The fellow will determine with the attending at the start of the day which case they will follow. The fellow will be in the OR for baselines and/or for critical portions of the case, monitors remotely during less critical portions, and writes the preliminary summary of the IOM report. Writing the report triggers a record of the procedure to be placed in the procedure log administered by the program coordinator monthly. The coding department notifies the program coordinator of such procedures.
The fellows will have better access to live cases via reading stations in the IOM reading room or through Citrix. This independent access will facilitate participation by the fellow in live communication with IOM Tech’s and attending’s through the case. The aim would be for 1 case per day of IOM provided it does not conflict with other scheduled fellowship activities or prescheduled clinics. Fellow-directed readings and/or other didactics will be reviewed with an attending once per week.
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ACGME Competency Goals
Goals: The fellow will learn how to use Intra-operative neuromonitoring techniques to improve surgical outcomes.
Goals: The fellow will understand the neuroanatomy, IOM techniques (EEG, MEPs, VEP, SSEPs, direct cortical stimulation) and when these tools should be used.
Interpersonal and Communication Skills
Goals: Communicate with patients, allied staff, and referring providers with empathy, professionalism, and by effective transfer of knowledge, especially between IOM technologist and surgeons.
Practice-Based Learning and Improvement
Goals: The fellow will be involved in improving the quality of the care of IOM through QI projects, scholarly activities, and/or participation in multi-disciplinary planning of surgery and neuromonitoring.
Goals: The fellow will be professional in verbal communications and in timely reporting of neurophysiology studies.
Goals: The fellow recognizes that he/she is part of a treatment team and participates within the treatment group effectively. The treatment groups including surgeons, IOM technologists, anesthesiology, and OR staff.
Objectives and Evaluation Matrix
As with all of the individual rotations described in this section, the specific objectives of the continuity clinic are reflected in the entrustable professional activities and individual milestones. These form the basis for the fellow’s evaluation, which is completed by his or her clinic attending twice each year. (Please see the section End-of-Rotation Evaluations above for the list of milestone abbreviations).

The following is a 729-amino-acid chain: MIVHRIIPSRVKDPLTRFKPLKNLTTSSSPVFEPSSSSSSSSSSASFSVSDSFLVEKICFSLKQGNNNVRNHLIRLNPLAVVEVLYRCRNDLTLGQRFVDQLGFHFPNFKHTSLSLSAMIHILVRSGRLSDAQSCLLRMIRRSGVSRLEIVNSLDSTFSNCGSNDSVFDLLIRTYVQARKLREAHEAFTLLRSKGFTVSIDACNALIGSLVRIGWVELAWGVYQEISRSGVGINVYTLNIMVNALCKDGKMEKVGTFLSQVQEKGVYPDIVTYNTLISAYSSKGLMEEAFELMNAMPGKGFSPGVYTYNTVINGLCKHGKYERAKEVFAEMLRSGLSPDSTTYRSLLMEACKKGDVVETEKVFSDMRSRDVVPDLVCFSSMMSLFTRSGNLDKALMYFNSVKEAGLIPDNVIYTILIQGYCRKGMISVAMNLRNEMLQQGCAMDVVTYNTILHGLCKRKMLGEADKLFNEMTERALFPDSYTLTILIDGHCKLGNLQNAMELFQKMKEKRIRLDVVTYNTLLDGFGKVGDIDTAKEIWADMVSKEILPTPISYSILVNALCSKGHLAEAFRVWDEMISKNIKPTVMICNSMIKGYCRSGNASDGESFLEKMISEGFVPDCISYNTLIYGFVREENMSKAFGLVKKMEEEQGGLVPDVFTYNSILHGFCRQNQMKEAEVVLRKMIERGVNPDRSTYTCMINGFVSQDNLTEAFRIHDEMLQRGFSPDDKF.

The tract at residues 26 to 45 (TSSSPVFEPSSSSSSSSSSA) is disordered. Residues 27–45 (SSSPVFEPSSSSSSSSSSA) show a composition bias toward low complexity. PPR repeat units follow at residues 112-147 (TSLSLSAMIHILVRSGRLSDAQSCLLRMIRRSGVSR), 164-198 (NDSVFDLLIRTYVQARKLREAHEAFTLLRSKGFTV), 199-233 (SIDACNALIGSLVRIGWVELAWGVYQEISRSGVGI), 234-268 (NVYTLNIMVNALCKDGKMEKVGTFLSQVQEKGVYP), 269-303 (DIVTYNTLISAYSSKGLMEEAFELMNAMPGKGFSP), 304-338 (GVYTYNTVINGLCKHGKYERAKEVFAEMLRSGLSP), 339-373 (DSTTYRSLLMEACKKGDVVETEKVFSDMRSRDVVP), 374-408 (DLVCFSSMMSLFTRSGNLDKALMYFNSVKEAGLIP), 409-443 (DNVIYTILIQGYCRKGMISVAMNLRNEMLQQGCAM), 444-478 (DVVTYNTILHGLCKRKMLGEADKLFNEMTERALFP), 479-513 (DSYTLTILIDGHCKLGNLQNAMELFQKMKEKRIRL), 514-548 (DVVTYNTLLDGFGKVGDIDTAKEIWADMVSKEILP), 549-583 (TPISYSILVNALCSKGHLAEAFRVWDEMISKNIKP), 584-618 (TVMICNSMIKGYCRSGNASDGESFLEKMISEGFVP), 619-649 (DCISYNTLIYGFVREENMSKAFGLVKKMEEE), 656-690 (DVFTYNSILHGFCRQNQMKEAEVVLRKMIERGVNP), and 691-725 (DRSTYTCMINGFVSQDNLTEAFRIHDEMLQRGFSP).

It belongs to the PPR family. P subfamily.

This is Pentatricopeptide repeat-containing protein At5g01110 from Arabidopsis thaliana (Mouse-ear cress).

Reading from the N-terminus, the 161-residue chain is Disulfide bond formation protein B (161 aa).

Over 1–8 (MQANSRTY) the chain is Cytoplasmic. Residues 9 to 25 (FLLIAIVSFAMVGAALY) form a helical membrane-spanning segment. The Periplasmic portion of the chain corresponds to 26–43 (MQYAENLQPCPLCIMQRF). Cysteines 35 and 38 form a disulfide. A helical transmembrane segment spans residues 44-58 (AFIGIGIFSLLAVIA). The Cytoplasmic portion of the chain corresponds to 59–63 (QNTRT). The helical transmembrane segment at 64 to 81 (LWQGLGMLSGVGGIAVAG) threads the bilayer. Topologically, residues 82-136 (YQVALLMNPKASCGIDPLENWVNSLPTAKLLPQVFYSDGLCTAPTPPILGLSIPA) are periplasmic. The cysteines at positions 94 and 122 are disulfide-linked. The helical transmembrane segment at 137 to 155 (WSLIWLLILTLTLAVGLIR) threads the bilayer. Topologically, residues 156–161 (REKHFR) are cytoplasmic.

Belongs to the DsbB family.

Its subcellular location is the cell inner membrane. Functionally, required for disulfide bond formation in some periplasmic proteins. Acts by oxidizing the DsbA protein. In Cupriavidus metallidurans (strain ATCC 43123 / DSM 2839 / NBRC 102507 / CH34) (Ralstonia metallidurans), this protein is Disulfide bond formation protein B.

Upon completion of the curriculum, the fellow will…
|EPA #||New EPA Description||Milestones|
|1||Understand the types of monitoring modalities and indications in IOM and evoked potentials (EP)||PC7, MK1, SP3|
|2||Trouble shoot and differentiate physiology from artifactual changes in IOM (BAER, EEG, SSEPs, MEP)||PC4, PC7, MK1, SP3|
|3||Perform direct cortical stimulation at bedside and/or in the OR for language and/or motor mapping||PC4, PC7, MK1, MK3, PC5|
|4||Demonstrate professional and effective communication with OR team (surgeon and anesthesiologist) and IOM technologists||PR1, PR2, IC4, IC5|
|5||Understand the effects of anesthesia and systemic effects on IOM modalities and EP||PC4, PL1|
|6||Understand alarm criteria of IOM modalities||PC3, PC4, PC5, PL1|
|7||Understand placement of electrodes for commonly used IOM modalities||PC4, MK1, MK2, PL1|
At the start of rotation, please coordinate with the attending and IOM staff for the day on which cases to follow and when to go to the OR for direct observation. If OR cases are not available, intracarotid sodium amytal (Wada), diagnostic EP studies, or clinic time may be considered.
A short, relevant reading in the textbooks each day of the rotation can be coordinated with the attending of the day. Check with Bryan Wheeler in IOM re: ability to access IOM studies.
The estimated number of work hours is 40 per week.
A Practical Approach to Neurophysiologic Intraoperative Monitoring, Second Edition, edited by Aatif Husain (2015) and Intraoperative Neurophysiology: A Comprehensive Guide to Monitoring and Mapping, edited by Mirela Simon (2018).
Please check Ebling Library or EEG reading room for copies to borrow.
Latest revision: 10/28/2022, Aaron Struck, MD